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Society Islands,island group (2002 pop. 214,445), South Pacific, a part of French PolynesiaFrench Polynesia,
officially Overseas Lands of French Polynesia, internally self-governing dependency (2015 est. pop. 278,000) of France, consisting of 118 islands in the South Pacific. The capital is Papeete, on Tahiti.
..... Click the link for more information. . The group comprises the Windward Islands and the Leeward Islands (total land area c.650 sq mi/1,680 sq km), two clusters of volcanic and coral islands lying in a 450-mi (724-km) chain. Only eight of the islands are inhabited. The Windward Islands include TahitiTahiti
, island (2002 pop. 169.674), South Pacific, in the Windward group of the Society Islands, French Polynesia. The capital is Papeete. Tahiti is the largest (402 sq mi/1,041 sq km) and most important of the French Pacific islands.
..... Click the link for more information. , MooreaMoorea
, volcanic island (2002 pop. 14,226), c.50 sq mi (130 sq km), South Pacific, second largest of the Windward group of the Society Islands, French Polynesia. The island is mountainous, with Mt. Tohivea (3,975 ft/1,212 m) the highest peak.
..... Click the link for more information. , Mehetia, and Tetiaroa; the Leeward Islands include Rai'ateaRai'atea
, volcanic island, 92 sq mi (238 sq km), South Pacific, largest and most important of the Leeward group of the Society Islands, French Polynesia. The island is mountainous, with Mt. Toomaru (3,389 ft/1,033 m) the highest peak.
..... Click the link for more information. (largest island of the Leeward group), Huahine, Bora-BoraBora-Bora
, volcanic island, 15 sq mi (39 sq km), South Pacific, in the Leeward group of the Society Islands, French Polynesia. It is a mountainous island, with Mt. Otemanu (2,379 ft/725 m) the highest peak.
..... Click the link for more information. , Maupiti, Tahaa, Maiao, Maupihaa, Tupai, Manuae, and Motu One. The islands are mountainous, and there are breadfruit, pandanus, and coconut trees; the limited fauna includes wild pigs, rats, and small lizards. The major products are copra, sugar, rum, mother-of-pearl, and vanilla. Tourism is extremely important to the economy.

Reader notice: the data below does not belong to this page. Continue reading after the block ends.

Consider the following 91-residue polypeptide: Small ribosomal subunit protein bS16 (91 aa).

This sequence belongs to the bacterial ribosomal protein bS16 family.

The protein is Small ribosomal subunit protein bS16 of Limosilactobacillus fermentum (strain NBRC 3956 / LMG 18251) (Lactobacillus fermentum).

The Society Islands were visited in 1767 by the English navigator Samuel Wallis, who claimed them for Great Britain. A year later, however, the French navigator Louis Antoine de BougainvilleBougainville, Louis Antoine de
, 1729–1811, French navigator. He accompanied Montcalm to Canada as aide-de-camp, and he later (c.1764) established a colony on the Falkland Islands but had to surrender the settlement to Spain (1766).
..... Click the link for more information. established a French claim. They were named the Society Islands in 1769 by Capt. James CookCook, James,
1728–79, English explorer and navigator. The son of a Yorkshire agricultural laborer, he had little formal education. After an apprenticeship to a firm of shipowners at Whitby, he joined (1755) the royal navy and surveyed the St.
..... Click the link for more information. . The group became a protectorate of France in 1843 and a colony in 1880. In 1946, French Polynesia, including the Society Islands, became an overseas territory of France.
an archipelago situated in the South Pacific, in Polynesia; a possession of France. Area, 1,600 sq km. Population, approximately 100,000 (1970). The capital is Papeete.
The Society Islands consist of two groups, the Windward Group in the east and the Leeward Group in the west. Surrounded by coral reefs, most of the islands are of volcanic origin. Elevations rise to 2,241 m on Tahiti, the largest island. The climate is tropical and maritime, average monthly temperatures ranging from 20° to 26° C. Annual precipitation varies from 1,500 to 2,500 mm.
The Society Islands have wet tropical rain forests. There are plantations of coconut palms, bananas, citrus fruits, vanilla, pineapples, coffee, sugarcane, and cotton. Pearls and mother-of-pearl shells are gathered, and there is a fishing industry. The islands, discovered in 1767 by the Englishman S. Wallis, were named in honor of the Royal Society of London.